Cloning, Expression, Purification, and Characterization of Biologically Active Recombinant Hemagglutinin-33, Type A Botulinum Neurotoxin Associated Protein
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Botulinum neurotoxin type A, the most toxic substance known to mankind, is produced by Clostridium botulinum type A as a complex with a group of neurotoxin-associated proteins (NAPs) through polycistronic expression of a clustered group of genes. Hemagglutinin-33 (Hn-33) is a 33 kDa subcomponent of NAPs, which is resistant to protease digestion, a feature likely to be involved in the protection of the botulinum neurotoxin from proteolysis. In order to fully understand the function of Hn-33, large amounts of Hn-33 will be needed without dealing with biosafety risks to grow large cultures of C. botulinum. There are difficulties to clone the genes with the high A + T contents produced by C. botulinum. We report here for the first time using the Gateway technology to clone functional Hn-33 that has been expressed in E. coli. The yield of the recombinant Hn-33 was about 12 mg per liter of E. coli culture. The recombinant Hn-33 folds well in aqueous solution as shown with circular dichroism spectra, resists temperature-denaturation, is totally resistant to trypsin proteolysis despite the presence of cleavage sites on the molecular surface, and maintains its biological activities comparable to the native Hn-33 hemagglutination.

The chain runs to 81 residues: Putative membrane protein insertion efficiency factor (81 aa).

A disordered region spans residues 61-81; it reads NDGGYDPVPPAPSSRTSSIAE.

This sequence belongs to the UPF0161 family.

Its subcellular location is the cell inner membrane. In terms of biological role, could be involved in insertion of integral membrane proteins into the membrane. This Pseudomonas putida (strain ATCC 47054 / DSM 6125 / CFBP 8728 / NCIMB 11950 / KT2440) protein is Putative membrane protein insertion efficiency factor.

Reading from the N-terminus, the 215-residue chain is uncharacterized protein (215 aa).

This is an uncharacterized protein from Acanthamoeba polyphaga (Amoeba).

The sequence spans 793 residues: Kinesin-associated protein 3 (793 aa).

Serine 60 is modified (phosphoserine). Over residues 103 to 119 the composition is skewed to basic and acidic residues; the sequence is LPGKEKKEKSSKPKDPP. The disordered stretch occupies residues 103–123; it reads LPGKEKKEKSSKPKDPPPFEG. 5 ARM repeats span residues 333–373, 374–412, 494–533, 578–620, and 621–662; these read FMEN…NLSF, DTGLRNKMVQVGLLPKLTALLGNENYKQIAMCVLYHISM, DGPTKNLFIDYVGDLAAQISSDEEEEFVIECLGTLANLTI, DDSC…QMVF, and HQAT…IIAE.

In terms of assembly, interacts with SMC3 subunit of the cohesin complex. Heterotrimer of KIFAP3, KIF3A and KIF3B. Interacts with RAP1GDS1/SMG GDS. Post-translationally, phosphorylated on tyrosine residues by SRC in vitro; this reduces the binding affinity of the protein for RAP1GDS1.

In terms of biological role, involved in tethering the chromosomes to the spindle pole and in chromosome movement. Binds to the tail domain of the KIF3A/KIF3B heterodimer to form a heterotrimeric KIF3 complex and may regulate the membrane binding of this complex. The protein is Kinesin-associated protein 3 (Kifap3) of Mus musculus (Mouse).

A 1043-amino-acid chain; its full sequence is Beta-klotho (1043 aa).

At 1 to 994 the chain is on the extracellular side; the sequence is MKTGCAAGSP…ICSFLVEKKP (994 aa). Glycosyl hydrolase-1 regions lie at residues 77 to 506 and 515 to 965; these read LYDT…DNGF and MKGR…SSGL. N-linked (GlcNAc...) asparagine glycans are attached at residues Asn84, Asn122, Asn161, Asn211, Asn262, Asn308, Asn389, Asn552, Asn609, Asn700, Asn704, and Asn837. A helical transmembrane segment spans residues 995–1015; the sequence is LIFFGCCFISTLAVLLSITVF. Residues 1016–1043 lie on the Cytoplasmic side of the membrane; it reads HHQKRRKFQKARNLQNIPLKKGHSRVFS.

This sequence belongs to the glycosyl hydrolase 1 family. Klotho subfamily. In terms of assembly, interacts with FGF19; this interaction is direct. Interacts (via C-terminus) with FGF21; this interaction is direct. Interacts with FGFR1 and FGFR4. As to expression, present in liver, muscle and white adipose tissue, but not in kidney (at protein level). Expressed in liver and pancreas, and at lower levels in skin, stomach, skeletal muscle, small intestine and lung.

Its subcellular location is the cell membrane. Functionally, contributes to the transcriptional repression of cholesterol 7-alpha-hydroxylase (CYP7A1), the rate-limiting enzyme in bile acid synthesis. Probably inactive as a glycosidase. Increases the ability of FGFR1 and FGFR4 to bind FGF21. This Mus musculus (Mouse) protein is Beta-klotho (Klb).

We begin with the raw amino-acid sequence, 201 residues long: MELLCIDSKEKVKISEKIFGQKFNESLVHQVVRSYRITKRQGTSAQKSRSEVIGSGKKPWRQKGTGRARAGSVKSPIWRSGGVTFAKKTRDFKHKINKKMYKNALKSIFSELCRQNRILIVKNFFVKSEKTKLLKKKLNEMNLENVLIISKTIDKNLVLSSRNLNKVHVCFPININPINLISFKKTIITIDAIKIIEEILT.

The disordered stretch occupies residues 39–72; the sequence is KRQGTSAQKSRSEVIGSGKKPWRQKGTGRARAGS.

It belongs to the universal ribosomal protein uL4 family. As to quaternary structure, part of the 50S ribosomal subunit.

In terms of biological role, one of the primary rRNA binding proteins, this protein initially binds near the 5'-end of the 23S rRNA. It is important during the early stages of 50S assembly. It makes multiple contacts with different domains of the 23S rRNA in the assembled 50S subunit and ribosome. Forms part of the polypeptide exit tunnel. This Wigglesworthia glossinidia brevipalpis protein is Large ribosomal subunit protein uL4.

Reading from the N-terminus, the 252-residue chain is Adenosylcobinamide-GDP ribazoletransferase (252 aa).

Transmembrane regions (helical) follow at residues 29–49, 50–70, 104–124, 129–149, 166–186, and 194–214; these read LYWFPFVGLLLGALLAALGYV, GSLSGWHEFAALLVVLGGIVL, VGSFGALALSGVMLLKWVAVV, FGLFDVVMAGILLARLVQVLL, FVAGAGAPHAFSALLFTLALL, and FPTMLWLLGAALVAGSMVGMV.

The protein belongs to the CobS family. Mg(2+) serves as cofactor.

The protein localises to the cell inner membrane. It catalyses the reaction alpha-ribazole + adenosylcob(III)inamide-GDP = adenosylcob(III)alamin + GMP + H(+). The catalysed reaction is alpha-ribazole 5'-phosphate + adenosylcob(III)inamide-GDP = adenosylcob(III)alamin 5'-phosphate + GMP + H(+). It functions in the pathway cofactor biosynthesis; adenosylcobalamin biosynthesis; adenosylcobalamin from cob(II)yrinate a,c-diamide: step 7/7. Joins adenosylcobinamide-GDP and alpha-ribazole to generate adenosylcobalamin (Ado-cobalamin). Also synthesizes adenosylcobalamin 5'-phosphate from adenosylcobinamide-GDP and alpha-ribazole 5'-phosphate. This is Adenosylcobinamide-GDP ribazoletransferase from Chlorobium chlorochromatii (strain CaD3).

KeywordsBotulinum neurotoxin circular dichroism spectroscopy hemagglutination assay hemagglutinin-33 trypsin digestion
This work was supported by a grant from the US Army Medical Research and Material Command under Contract No. DAMD17-02-C-001 and by the National Institutes of Health through New England Center of Excellence for Biodefense (AI057159-01).
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